Sunday, September 27, 2009

Louis Brandeis - innovator - The Brandeis Brief

Today's Times Book Review carries a
review of the new biography of Louis D. Brandeis by Melvin I. Urofsky. Alan Dershowitz correctly notes the impact on the practice of law made by Brandeis's innovation.

Brandeis filed the now legendary Brandeis Brief in the United States Supreme Court in Oregon in Muller v. Oregon, 208 US 412 (1907). He defended the State of Oregon's law limiting the hours of female laundry workers by citing an array of medical and sociological articles about the health risks to female workers.

The most famous use of the technique was in the petitioners' brief in Brown v. Board of Education. A "Social Science Statement of Counsel" was appended to petitioners' brief. It summarized the evidence that `separate but equal' schools were inherently unequal because legal segregation stigmatized black students and retarded their development. The materials were cited in Footnote 11, supporting the momentous repudiation of Plessy v. Ferguson:

    "Segregation of white and colored children in public schools has a detrimental effect upon the colored children. The impact is greater when it has the sanction of the law; for the policy of separating the races is usually interpreted as denoting the inferiority of the negro group. A sense of inferiority affects the motivation of a child to learn. Segregation with the sanction of law, therefore, has a tendency to [retard] the educational and mental development of negro children and to deprive them of some of the benefits they would receive in a racial[ly] integrated school system." 10

Whatever may have been the extent of psychological knowledge at the time of Plessy v. Ferguson, this finding is amply supported by modern authority. 11 Any language [347 U.S. 483, 495] in Plessy v. Ferguson contrary to this finding is rejected.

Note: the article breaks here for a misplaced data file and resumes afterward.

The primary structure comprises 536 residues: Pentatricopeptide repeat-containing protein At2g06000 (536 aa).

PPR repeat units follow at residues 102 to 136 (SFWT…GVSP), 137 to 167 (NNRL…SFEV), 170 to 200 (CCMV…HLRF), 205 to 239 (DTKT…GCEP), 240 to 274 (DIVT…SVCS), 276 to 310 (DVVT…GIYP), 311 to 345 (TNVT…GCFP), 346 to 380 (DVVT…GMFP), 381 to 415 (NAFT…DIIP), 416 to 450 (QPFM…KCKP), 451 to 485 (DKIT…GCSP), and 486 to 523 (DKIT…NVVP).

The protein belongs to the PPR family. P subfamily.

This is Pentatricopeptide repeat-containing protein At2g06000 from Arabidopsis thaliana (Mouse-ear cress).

We conclude that in the field of public education the doctrine of "separate but equal" has no place. Separate educational facilities are inherently unequal. Therefore, we hold that the plaintiffs and others similarly situated for whom the actions have been brought are, by reason of the segregation complained of, deprived of the equal protection of the laws guaranteed by the Fourteenth Amendment."

The technique became routine. In my own practice, in cases like Collins v. Union County Jail, our friend of the court brief relied almost entirely on evidence from medical and psychological literature on rape trauma. In the New Jersey Supreme Court we successfully argued on behalf of the National Organization for Women that the New Jersey Tort Claims Act's limitation of actions against government to "loss of a bodily function" necessarily comprehended purely psychological injury - since that was the central impact of rape - which infrequently causes permanent physical harm.

Thursday, September 24, 2009

The crisis of unrepresented persons in removal proceedings

Cyrus Mehta, immigration attorney and Adjunct Professor at Brooklyn Law School, has summarized effectively HERE the crisis of representation of those in removal proceedings: a diffuse labyrinth that some 400,000 detainees will enter this year, some for long stays. It is a second, parallel prison system administered by the Department of Homeland Security.

The largest government agency, DHS bears a name with a Prussian ring. It is a bureaucratic monument to America's stunned, unifying, sometimes excessive, reactions to bolts from the blue, the brutal surprise attacks of September 11, 2001.